Sun conures make good pets if you can dedicate time to their needs. They’re sociable birds that relish attention.

If lavished with affection, a sun parakeet will return this love. Alas, these parrots become lonely, depressed, and aggressive if left alone too much.

The sun parakeet can imitate human words, but it’s likelier to squawk and trill. Unfortunately, the shrillness of this can grate on the nerves.

Despite a modest average size of around 12 inches, the sun parakeet needs a roomy enclosure. These energetic parrots like to move around, so they’ll need ample out-of-cage exercise.

How Much Do Yellow Parrots Cost?

As yellow parrots are comparatively rare, you may need to pay more to have one as a pet.

This table offers a guide to how much you should expect to pay. Naturally, supply and demand, in addition to who you choose to trade with, will impact the price.

BudgerigarRarely more than $35 – it can be as little as $10.
CockatielAnywhere from $75 – $250, depending on the mutation.
Golden ConureUp to $2,000 – certainly no less than $1,300.
LovebirdsDepending on the species, anywhere from $20 to $2,000.
Pacific ParrotletAround $300.
Sulfur-Crested CockatooBetween $2,000 and $4,000.
Sun ConurePrices start from $500 but can rise to $1,500.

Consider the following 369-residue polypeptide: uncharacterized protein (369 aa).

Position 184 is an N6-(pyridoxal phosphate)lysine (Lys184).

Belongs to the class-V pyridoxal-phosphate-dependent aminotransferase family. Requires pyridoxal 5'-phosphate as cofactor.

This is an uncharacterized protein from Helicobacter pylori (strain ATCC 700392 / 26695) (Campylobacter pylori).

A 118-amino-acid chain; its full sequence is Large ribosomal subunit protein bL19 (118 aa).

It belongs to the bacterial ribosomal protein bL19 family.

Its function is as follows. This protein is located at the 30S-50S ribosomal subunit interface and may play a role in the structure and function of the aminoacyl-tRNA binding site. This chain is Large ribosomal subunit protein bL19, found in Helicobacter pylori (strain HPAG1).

How Long Do Yellow Parrots Live?

As per this table of average lifespans, a well-cared-for parrot can provide companionship for decades. You must be willing to take on what is sure to be a long-term commitment.

Budgerigar5-8 years, but longer for English budgies.
Cockatiel16 and 25 years.
Golden ConureUp to 30 years.
Lovebirds10 – 20 years.
Pacific Parrotlet20 – 30 years.
Sulfur-Crested CockatooUsually 20 – 40 years, but up to 70 years.
Sun Conure15 – 30 years.

Yellow Parrot Names

Once you have a yellow pet parrot, you’ll need to give it a suitable name. Here are some suggestions:

  • Sunshine – This parrot will bring sunshine into your life.
  • Pikachu – The blushing red cheeks of a cockatiel against a yellow face resembles a Pokémon.
  • Daisy – Name your parrot after the yellow flower.
  • Goldilocks – If your parrot insists on having things just right, name it after this fairy tale icon.
  • Custard – Everybody’s favorite sweet treat of the same color.
  • Midas – Legend tells of a king of this name, turning everything he touched to gold.
  • Pac-Man – Does your parrot have a voracious appetite?
  • Tweetie – Tweetie Pie has been evading Sylvester the Cat since 1947.

Choose your parrot wisely because Advances in Cultural Linguistics compares some parrots’ reasoning skills to a 3-year-old child. Once your parrot hears its name, it’ll be hard to change its moniker.

Yellow parrots are uncommon, which adds to their allure. If you’re lucky enough to introduce a yellow parrot into your home, you’ll have a companion bird of true exoticism.